The test results by subgroup show how the designated group of students is performing in comparison to the general population.
Math

The state average for Math was 47% in 2013.

94 students were tested at this school in 2013.

2013

 
 
36%

2012

 
 
94%

2011

 
 
86%

2010

 
 
89%
Reading

The state average for Reading was 45% in 2013.

94 students were tested at this school in 2013.

2013

 
 
44%

2012

 
 
70%

2011

 
 
62%

2010

 
 
68%
Scale: % at or above proficient

About the tests


In 2012-2013 North Carolina used End-of-Grade (EOG) tests to assess students in grades 3 through 8 in reading and math, and grades 5 and 8 in science. The EOG is a standards-based test, which means it measures how well students are mastering specific skills defined for each grade by the state of North Carolina. Students must pass the grade 8 EOG test in order to graduate from high school. The goal is for all students to score at or above the proficient level on the tests.

Source: North Carolina Department of Public Instruction

Math

The state average for Math was 48% in 2013.

80 students were tested at this school in 2013.

2013

 
 
43%

2012

 
 
90%

2011

 
 
94%

2010

 
 
91%
Reading

The state average for Reading was 44% in 2013.

80 students were tested at this school in 2013.

2013

 
 
43%

2012

 
 
72%

2011

 
 
81%

2010

 
 
74%
Scale: % at or above proficient

About the tests


In 2012-2013 North Carolina used End-of-Grade (EOG) tests to assess students in grades 3 through 8 in reading and math, and grades 5 and 8 in science. The EOG is a standards-based test, which means it measures how well students are mastering specific skills defined for each grade by the state of North Carolina. Students must pass the grade 8 EOG test in order to graduate from high school. The goal is for all students to score at or above the proficient level on the tests.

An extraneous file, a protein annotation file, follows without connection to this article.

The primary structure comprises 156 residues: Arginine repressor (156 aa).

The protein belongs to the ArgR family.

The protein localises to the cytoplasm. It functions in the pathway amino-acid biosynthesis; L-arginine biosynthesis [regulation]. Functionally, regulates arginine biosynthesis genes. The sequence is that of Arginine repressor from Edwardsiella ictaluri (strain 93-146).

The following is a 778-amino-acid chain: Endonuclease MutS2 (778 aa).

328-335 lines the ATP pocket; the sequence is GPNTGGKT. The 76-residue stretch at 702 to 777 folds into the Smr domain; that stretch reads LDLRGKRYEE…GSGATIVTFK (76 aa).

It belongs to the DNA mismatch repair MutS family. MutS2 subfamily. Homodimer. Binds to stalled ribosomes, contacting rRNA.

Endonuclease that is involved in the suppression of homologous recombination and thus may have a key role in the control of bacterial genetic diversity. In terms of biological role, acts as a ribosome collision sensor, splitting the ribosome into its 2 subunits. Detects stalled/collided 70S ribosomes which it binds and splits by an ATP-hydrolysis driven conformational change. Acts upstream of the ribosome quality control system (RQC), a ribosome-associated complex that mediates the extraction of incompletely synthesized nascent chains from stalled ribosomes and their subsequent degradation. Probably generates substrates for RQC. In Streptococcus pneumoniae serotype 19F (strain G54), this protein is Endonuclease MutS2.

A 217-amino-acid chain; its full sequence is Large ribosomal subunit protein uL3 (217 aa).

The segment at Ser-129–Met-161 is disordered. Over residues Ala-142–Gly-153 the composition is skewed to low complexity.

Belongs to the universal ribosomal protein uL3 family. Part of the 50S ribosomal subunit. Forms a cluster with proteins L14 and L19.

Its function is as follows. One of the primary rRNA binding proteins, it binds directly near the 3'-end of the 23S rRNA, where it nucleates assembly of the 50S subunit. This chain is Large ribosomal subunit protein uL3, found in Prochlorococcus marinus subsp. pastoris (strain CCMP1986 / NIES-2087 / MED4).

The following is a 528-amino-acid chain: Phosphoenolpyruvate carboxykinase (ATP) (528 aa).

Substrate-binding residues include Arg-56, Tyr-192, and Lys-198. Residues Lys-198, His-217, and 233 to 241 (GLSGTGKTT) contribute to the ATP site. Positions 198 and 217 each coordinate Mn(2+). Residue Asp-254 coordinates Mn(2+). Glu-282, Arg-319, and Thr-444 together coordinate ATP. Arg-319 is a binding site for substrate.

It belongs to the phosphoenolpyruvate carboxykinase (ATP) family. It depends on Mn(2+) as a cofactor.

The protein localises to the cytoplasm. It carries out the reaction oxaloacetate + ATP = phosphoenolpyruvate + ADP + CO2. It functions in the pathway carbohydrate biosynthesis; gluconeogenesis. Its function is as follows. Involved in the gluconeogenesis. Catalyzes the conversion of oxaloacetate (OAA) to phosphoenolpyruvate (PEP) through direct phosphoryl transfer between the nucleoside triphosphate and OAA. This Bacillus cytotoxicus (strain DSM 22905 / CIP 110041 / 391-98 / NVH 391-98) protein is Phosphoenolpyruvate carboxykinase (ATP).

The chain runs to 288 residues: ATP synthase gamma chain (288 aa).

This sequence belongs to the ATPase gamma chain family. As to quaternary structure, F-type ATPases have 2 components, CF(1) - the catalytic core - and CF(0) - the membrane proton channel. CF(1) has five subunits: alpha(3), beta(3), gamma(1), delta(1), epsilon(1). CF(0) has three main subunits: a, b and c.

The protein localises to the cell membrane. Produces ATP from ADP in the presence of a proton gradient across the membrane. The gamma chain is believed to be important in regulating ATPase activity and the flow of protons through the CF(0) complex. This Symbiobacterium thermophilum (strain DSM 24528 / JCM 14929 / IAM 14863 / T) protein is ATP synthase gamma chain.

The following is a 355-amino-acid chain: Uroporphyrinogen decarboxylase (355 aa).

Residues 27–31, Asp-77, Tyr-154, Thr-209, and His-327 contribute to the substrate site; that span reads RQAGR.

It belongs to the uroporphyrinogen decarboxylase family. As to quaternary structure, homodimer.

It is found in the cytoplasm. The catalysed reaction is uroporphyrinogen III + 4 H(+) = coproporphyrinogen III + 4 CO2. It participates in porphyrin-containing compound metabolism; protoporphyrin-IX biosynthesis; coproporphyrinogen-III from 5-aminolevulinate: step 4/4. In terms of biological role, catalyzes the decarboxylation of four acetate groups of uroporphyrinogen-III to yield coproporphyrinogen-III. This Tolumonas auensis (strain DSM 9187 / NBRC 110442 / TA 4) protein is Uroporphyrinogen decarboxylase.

Source: North Carolina Department of Public Instruction

Math

The state average for Math was 48% in 2013.

86 students were tested at this school in 2013.

2013

 
 
33%

2012

 
 
83%

2011

 
 
79%

2010

 
 
89%
Reading

The state average for Reading was 40% in 2013.

85 students were tested at this school in 2013.

2013

 
 
26%

2012

 
 
75%

2011

 
 
79%

2010

 
 
69%
Science

The state average for Science was 45% in 2013.

86 students were tested at this school in 2013.

2013

 
 
33%

2012

 
 
76%

2011

 
 
76%

2010

 
 
65%
Scale: % at or above proficient

About the tests


In 2012-2013 North Carolina used End-of-Grade (EOG) tests to assess students in grades 3 through 8 in reading and math, and grades 5 and 8 in science. The EOG is a standards-based test, which means it measures how well students are mastering specific skills defined for each grade by the state of North Carolina. Students must pass the grade 8 EOG test in order to graduate from high school. The goal is for all students to score at or above the proficient level on the tests.

Source: North Carolina Department of Public Instruction

Math

All Students36%
Female32%
Male40%
Black20%
Asiann/a
Hispanic10%
Multiracialn/a
American Indiann/a
Native Hawaiian/Pacific Islandern/a
White51%
Economically disadvantaged33%
Not economically disadvantaged39%
Students with disabilitiesn/a
Non-disabled students39%
Limited English proficiencyn/a
Proficient in English38%
Migrantn/a
Non-migrant36%
Academically gifted90%

Reading

All Students44%
Female43%
Male45%
Black30%
Asiann/a
Hispanic10%
Multiracialn/a
American Indiann/a
Native Hawaiian/Pacific Islandern/a
White59%
Economically disadvantaged29%
Not economically disadvantaged59%
Students with disabilitiesn/a
Non-disabled students47%
Limited English proficiencyn/a
Proficient in English47%
Migrantn/a
Non-migrant44%
Academically gifted-95%
Scale: % at or above proficient

About the tests


In 2012-2013 North Carolina used End-of-Grade (EOG) tests to assess students in grades 3 through 8 in reading and math, and grades 5 and 8 in science. The EOG is a standards-based test, which means it measures how well students are mastering specific skills defined for each grade by the state of North Carolina. Students must pass the grade 8 EOG test in order to graduate from high school. The goal is for all students to score at or above the proficient level on the tests.

The different student groups are identified by the North Carolina Department of Public Instruction. If there are fewer than 10 students in a particular group in a school, data for that group is not reported.

Source: North Carolina Department of Public Instruction

Math

All Students43%
Female38%
Male45%
Black18%
Asiann/a
Hispanicn/a
Multiracialn/a
American Indiann/a
Native Hawaiian/Pacific Islandern/a
White52%
Economically disadvantaged29%
Not economically disadvantaged53%